Japanese Gardens resource discussion thread

Resources related to design and appreciation of Japanese gardens, and Japanese gardening techniques

  1. wcutler

    wcutler Esteemed Contributor Forums Moderator VCBF Cherry Scout 10 Years

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    wcutler submitted a new resource:
    Japanese Gardens

    Links to online and print information about Japanese gardens and gardening. Thanks to user @JT1 for some of the suggestions that I have included. Full descriptions of the recommendations are in postings
    Japanese Garden Enthusiast home page - Great online resource!
    Japanese Gardens Outside Japan- Great online resource!
    Could be the greatest books ever written on Japanese Gardens
    The books recommended in this forum will be there soon.

    Discuss resources on the list here, and submit suggestions for ones to be added to the list.

    Read this resource...
     
  2. JT1

    JT1 Contributor

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  3. JT1

    JT1 Contributor

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    Bowdoin College (Brunswick, Maine) Garden Page is great for historical information and photos on Japanese gardens, mostly focused on the gardens of Kyoto. (Adobe flash player needed to view the full content for each garden)
    Japanese Gardens -

    The online photo library of Japanese garden elements. Great for beginners to learn in an easy to navigate format. The content and great photos will be of value to beginners and enthusiast alike.

    Japanese Gardens - Elements

    Click on the photo of each garden element and you are taken to a page dedicated to bridges (for example) with the garden name that the bridge is located. Click on the photo to see a larger image and a detailed description of the bridge construction and history.
    Japanese Gardens - Elements - Bridges 1
     
  4. JT1

    JT1 Contributor

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    Flowers of Japan (Kamakura)
    A photo catalogue of flowering trees and shrubs, with the common and Japanese names:
    Japanese Flowers
    Great for beginners who want to learn the Japanese names and see examples of each type. A good starting point for further research because it lacks in depth botanical information. Perfect for someone who wants to get ideas for adding Japanese flowers to their own garden or for someone who can appreciate and enjoy the beauty.
     
    Last edited: Jun 26, 2017
  5. wcutler

    wcutler Esteemed Contributor Forums Moderator VCBF Cherry Scout 10 Years

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    Thanks, @JT1. I have added these, and also a book I learned of while reading Florence Du Cane, Flowers and Gardens of Japan, which an acquaintance gave me a while ago.
     
  6. JT1

    JT1 Contributor

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    Thanks for sharing, I will have to check it out!
     
  7. JT1

    JT1 Contributor

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    Sukiya Living Magazine (JOJG)
    Best Books

    "Here are the best books ever written on Japanese Gardening & the Sukiya Living Environment" (from 2008, updated list available to subscribing members)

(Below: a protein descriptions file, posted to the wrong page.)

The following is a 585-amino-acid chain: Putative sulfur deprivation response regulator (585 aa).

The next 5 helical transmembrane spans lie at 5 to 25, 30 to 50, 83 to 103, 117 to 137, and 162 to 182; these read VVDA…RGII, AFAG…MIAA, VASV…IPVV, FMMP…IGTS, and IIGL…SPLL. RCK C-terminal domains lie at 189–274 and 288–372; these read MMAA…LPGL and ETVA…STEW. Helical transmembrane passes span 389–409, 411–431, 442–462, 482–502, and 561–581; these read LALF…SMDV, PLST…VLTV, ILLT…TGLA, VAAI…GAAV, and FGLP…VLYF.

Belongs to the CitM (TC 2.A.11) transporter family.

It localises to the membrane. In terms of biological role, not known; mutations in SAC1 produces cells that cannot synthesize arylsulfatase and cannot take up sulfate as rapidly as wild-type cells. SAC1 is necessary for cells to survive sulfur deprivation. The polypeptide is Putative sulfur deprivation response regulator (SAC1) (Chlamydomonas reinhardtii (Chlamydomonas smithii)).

Best Books
     

    Attached Files:

  8. JT1

    JT1 Contributor

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    My Japanese Garden - home page
    This is a great online resource by Chris Gare for those who want to add Japanese garden elements using materials outside of Japan or want to create their own garden. Great photos, links, recommended books, and text documenting how to create the elements. The author has done an amazing job documenting the formation of their garden in a straight forward way and provides all the resources used during each step in a way that is easy to use and understand. The left navigation bar on his site is loaded with great information for the DIY'er.

    Information by same author dedicated to building a teahouse.
    My Japanese Teahouse - home page
     
    Last edited: Jun 29, 2017
  9. wcutler

    wcutler Esteemed Contributor Forums Moderator VCBF Cherry Scout 10 Years

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    Thanks for both (the three) of these. I decided to make the Best Books link a reference for the magazine, and put the link to the pdf under that.
     
  10. JT1

    JT1 Contributor

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    One of the Japanese garden design principals (important in ANY garden design) that excites me the most, has greatest impact and feeling is transcience. I don't want to say too much, as this is a great video on transcience:


    NHK Design Talks Plus Transcience
    Guest, Garden designer Shunmyo Masuno shares design principals and their connection to Zen teachings.
     
    Last edited: Jun 9, 2018
    chimera likes this.
  11. wcutler

    wcutler Esteemed Contributor Forums Moderator VCBF Cherry Scout 10 Years

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    I've put it on the Resource page. I had a hard time getting past those people who were there to add drama or something, if making uninteresting comments is drama, or maybe they were there to lengthen the program to a half hour. I found them very distracting and would have liked the video better if it had just showed Shunmyo Masuno walking around the garden talking about it directly to us. It got good reviews - one person said "spellbinding".